has facial plausibility when the plaintiff pleads factual
content that allows the court to draw the reasonable
inference that the defendant is liable for the misconduct
alleged.” Id. (citing Twombly, 550
U.S. at 556). Factual allegations that only permit the court
to infer “the mere possibility of misconduct” do
not constitute a short and plain statement of the claim
showing that the pleader is entitled to relief, as required
by Rule 8(a)(2). Id. at 679.
detailed below, the Court grants Defendants' Motion with
respect to any wrongful foreclosure claim because: (1) NWTS
and FEI, as agents, are not liable for alleged violations of
HRS §§ 667-5 and 667-7 based on the Hawai‘i
Supreme Court's recent decision in Hungate v. Law
Office of David B. Rosen, 139 Hawai‘i 394, 391
P.3d 1 (2017); and (2) the Court declines to recognize a
private cause of action in tort against a mortgagee's
agent for wrongful foreclosure in the first instance.
Plaintiffs' claims under HRS § 480-2, however,
sufficiently allege that NWTS and FEI's conduct
“occurred in the course of ‘trade or
commerce'” with Plaintiffs, and Defendants'
Motion is therefore denied with respect to Plaintiffs'
UDAP and UMOC claims. Finally, because the FAC fails to
allege facts supporting the necessary prospective economic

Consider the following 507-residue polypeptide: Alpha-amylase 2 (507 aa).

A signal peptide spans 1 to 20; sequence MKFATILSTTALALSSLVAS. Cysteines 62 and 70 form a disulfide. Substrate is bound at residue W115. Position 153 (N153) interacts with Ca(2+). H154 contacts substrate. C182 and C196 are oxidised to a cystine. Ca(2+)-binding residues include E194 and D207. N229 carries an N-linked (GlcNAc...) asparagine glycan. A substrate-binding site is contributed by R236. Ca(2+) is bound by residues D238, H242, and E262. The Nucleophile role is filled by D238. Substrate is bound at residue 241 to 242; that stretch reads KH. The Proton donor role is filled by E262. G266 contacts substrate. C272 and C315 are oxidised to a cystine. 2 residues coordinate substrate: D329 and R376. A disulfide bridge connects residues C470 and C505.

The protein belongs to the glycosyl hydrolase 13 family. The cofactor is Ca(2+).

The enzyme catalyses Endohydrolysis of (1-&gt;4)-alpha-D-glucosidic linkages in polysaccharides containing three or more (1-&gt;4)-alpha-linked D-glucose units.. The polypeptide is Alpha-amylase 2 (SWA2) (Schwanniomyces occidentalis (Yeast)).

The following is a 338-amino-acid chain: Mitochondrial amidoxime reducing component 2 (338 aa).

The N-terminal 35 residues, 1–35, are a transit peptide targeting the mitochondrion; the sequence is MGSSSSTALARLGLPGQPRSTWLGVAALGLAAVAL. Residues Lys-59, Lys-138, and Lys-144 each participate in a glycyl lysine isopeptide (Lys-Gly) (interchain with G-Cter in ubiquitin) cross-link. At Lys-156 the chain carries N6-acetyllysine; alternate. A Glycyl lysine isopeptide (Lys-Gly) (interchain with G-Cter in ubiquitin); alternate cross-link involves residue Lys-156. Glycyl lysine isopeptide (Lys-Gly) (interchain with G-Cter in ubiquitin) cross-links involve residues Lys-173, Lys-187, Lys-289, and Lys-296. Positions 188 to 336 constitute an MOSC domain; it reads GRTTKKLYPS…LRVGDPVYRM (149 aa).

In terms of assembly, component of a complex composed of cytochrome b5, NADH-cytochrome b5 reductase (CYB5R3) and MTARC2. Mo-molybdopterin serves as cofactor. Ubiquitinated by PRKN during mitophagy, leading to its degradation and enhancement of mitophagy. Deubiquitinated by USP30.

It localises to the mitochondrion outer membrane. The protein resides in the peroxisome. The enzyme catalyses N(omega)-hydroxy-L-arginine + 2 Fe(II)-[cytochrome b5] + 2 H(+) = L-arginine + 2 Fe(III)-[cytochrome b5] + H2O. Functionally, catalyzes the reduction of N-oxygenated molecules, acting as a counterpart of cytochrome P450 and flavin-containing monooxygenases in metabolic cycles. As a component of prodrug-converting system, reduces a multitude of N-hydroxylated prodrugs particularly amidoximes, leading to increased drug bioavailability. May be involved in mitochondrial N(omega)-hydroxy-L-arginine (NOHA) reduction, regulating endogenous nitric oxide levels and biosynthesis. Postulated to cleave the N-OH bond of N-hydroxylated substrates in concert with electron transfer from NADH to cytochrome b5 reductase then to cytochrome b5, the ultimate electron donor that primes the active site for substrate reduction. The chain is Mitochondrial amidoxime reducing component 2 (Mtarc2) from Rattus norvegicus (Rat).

relationship between Plaintiffs and a third party, the IIEPA
claim is dismissed for failure to state a claim.
Plaintiffs Fail To State A Cognizable Wrongful Foreclosure
Claim Against Non-Mortgagees NWTS And FEI
allege statutory and common law wrongful foreclosure claims,
which Defendants seek to dismiss based upon the recent
holding in Hungate, which Defendants claim limits
such causes of action to foreclosing mortgagees. Having
examined the relevant statutes, their legislative history,
and instructive case law on the foreclosure of mortgages, the
Court concludes that Plaintiffs may not sustain a wrongful
foreclosure claim under either the former non-judicial
foreclosure statute or in tort as against NWTS and FEI. The
Court discusses each in turn.
Plaintiffs Fail To State A Wrongful Foreclosure Claim For
Alleged Violations Of Former HRS §§ 667-5 et
allege that NWTS and FEI violated the version of HRS
§§ 667-5 and 667-7 in effect at the time of their
respective foreclosures. See, e.g., FAC ¶¶
57, 67, 165, 167, 168, 170, 171. Defendants seek dismissal of
the statutory wrongful foreclosure claim, arguing that no
private right of action exists to enforce the provisions of
former Chapter 667 against them because they were not the
foreclosing mortgagee. The Court agrees.
the stay of proceedings in this matter, the Hawai‘i
Supreme Court recognized the existence of a wrongful